Earlier this month, the Office of the General Counsel (“OGC”) of the National Labor Relations Board (the “Board”) issued a thirty-page position statement regarding employer policies and compliance with the National Labor Relations Act (the “Act”). The memorandum underscores the Board’s and the OGC’s continued policing of even non-unionized employers’ policies. In his opening comments, the General Counsel observed, “Although I believe that most employers do not draft their employee handbooks with the object of prohibiting or restricting conduct protected by the [Act], the law does not allow even well-intentioned rules that would inhibit employees from engaging in activities protected by the Act.”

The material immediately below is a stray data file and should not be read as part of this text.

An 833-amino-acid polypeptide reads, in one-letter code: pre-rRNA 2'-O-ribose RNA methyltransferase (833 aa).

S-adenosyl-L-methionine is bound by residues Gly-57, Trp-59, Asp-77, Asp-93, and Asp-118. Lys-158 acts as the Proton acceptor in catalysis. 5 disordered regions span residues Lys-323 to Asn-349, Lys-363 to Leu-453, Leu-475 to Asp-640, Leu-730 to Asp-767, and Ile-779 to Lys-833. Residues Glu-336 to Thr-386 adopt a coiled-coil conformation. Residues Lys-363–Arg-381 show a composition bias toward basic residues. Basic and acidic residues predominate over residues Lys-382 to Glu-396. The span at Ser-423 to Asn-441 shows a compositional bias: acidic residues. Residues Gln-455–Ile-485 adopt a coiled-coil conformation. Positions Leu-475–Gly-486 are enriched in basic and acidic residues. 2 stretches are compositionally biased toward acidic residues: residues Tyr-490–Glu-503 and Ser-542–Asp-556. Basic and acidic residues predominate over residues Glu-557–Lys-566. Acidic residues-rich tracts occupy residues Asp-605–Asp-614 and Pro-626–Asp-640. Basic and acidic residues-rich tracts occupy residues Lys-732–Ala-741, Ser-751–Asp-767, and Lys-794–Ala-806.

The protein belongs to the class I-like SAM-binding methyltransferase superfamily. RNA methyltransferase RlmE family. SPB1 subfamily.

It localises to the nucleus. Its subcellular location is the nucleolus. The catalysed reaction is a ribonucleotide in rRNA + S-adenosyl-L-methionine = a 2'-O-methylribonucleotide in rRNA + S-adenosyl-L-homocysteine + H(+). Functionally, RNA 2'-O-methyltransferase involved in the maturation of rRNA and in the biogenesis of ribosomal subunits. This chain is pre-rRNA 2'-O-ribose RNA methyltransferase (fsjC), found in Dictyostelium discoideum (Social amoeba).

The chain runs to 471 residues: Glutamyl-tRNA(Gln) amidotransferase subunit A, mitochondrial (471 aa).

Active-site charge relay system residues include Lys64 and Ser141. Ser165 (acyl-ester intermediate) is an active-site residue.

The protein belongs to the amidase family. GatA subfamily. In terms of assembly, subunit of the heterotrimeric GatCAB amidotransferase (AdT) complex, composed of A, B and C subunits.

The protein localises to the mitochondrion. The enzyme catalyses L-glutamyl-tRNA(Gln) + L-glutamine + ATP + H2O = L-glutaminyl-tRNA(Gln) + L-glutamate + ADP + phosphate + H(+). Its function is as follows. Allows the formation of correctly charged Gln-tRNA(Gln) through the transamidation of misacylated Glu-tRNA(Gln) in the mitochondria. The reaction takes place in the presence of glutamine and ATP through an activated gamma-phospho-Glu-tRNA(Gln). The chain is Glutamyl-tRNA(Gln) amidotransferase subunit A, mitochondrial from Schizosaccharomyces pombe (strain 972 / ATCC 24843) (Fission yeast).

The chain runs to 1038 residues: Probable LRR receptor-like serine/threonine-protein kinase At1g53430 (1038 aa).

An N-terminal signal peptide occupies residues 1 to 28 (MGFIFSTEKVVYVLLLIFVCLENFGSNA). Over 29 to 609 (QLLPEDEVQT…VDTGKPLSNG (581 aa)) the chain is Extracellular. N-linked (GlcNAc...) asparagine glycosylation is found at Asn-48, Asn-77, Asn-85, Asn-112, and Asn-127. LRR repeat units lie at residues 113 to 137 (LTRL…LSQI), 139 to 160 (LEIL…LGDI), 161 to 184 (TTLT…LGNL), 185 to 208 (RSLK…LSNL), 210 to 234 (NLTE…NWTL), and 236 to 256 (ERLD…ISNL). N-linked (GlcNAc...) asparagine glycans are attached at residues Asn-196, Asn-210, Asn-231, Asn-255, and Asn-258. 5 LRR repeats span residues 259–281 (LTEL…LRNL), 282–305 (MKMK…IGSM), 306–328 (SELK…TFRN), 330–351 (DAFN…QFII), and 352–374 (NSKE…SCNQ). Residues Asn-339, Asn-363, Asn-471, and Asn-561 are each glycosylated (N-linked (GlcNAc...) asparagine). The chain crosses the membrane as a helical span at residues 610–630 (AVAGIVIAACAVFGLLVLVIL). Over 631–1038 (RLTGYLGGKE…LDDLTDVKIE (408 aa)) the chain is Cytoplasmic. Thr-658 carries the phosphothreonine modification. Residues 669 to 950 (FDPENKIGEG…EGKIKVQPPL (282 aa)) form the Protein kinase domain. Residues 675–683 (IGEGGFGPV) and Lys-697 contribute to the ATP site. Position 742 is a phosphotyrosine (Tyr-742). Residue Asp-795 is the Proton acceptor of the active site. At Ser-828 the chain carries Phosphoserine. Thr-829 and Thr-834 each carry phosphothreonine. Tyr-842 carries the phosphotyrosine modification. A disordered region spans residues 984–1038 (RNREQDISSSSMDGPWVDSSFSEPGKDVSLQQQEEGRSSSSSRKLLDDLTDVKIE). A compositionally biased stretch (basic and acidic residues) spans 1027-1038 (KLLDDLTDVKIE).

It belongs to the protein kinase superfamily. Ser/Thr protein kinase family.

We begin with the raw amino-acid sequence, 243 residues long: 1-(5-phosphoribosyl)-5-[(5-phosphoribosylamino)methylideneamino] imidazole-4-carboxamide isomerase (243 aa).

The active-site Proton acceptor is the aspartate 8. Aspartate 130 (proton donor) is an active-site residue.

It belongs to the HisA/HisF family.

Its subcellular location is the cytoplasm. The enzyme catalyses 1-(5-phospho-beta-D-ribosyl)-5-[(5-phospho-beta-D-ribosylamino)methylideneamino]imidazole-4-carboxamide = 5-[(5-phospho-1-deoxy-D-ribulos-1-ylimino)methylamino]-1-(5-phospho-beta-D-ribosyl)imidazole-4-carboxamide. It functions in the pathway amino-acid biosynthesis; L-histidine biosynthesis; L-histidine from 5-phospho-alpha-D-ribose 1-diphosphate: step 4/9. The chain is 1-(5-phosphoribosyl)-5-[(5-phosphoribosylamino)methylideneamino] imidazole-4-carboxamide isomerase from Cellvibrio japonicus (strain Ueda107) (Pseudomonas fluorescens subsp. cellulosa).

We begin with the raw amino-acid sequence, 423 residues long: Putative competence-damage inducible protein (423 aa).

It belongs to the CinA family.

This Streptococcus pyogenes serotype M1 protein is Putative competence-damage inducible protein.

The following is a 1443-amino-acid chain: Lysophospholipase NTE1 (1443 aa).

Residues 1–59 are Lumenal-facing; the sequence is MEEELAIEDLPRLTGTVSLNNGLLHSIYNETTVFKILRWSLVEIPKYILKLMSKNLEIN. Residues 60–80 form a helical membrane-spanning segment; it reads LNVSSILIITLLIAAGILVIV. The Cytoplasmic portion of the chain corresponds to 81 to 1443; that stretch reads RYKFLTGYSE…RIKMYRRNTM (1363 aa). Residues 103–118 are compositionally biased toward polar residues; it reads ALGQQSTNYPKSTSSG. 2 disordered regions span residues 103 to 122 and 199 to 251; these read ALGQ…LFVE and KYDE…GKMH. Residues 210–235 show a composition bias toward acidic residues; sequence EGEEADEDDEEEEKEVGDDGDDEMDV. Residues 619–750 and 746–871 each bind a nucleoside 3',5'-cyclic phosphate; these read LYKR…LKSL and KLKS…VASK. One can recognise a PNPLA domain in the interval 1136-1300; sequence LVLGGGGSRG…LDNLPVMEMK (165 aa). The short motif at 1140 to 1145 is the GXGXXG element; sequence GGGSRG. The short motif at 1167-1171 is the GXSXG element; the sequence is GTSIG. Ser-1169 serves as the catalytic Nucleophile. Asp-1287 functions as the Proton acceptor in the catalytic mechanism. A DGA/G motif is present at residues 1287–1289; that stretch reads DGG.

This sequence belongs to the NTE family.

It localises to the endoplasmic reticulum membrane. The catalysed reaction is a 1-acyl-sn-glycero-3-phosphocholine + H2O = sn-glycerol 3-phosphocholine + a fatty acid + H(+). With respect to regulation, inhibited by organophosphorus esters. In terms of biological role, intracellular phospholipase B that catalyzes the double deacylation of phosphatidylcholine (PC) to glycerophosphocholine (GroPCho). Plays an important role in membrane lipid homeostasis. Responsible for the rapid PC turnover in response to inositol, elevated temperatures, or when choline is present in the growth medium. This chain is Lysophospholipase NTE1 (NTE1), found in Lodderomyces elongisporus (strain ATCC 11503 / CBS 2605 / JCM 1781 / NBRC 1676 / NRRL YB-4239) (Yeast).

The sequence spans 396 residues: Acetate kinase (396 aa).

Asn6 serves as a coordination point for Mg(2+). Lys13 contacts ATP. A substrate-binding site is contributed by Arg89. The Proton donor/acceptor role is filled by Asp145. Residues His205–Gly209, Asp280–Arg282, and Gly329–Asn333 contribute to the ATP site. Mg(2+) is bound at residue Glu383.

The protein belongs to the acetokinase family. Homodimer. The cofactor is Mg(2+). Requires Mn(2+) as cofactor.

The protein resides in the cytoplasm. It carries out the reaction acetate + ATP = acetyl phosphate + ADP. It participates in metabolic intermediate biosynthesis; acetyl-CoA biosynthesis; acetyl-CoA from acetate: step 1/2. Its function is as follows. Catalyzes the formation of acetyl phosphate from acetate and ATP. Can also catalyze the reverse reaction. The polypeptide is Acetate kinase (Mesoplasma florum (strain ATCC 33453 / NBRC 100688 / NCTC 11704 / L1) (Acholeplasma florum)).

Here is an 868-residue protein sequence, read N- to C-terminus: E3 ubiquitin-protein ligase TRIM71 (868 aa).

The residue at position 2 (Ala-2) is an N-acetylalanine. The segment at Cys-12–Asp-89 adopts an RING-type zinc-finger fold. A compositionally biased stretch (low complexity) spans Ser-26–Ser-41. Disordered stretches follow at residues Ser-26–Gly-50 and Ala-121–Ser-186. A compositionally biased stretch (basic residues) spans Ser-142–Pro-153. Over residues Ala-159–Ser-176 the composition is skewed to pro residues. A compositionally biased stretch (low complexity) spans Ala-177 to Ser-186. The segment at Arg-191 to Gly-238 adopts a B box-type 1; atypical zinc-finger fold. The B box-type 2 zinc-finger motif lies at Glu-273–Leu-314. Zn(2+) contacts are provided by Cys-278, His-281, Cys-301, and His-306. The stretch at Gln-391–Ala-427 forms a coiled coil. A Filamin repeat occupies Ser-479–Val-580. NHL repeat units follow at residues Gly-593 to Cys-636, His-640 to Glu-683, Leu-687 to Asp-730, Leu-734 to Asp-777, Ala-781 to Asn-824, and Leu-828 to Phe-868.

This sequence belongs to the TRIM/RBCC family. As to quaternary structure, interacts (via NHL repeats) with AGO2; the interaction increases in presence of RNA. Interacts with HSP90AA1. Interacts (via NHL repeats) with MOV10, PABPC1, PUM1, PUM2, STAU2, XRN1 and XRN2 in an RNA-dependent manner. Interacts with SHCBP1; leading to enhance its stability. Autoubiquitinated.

This is consistent with OGC and Board scrutiny of policies over the last several years, even in the absence of an unfair labor practice charge. As with prior memoranda on the issue, the memorandum provides insight into the OGC’s positions on employer policies and their potential to chill concerted activity regarding employees’ terms and conditions of employment. Among other things, the memorandum reviews what the OGG considers lawful and unlawful versions of confidentiality, professionalism, anti-harassment, trademark, photograph/recording, and media contact policies.
The OGC’s memorandum serves as a reminder that all employers must be careful that their policies do not overreach and potentially chill activity protected by the Act. Periodic review of handbooks and stand-alone policies by counsel knowledgeable in this area is an important step to ensure compliance.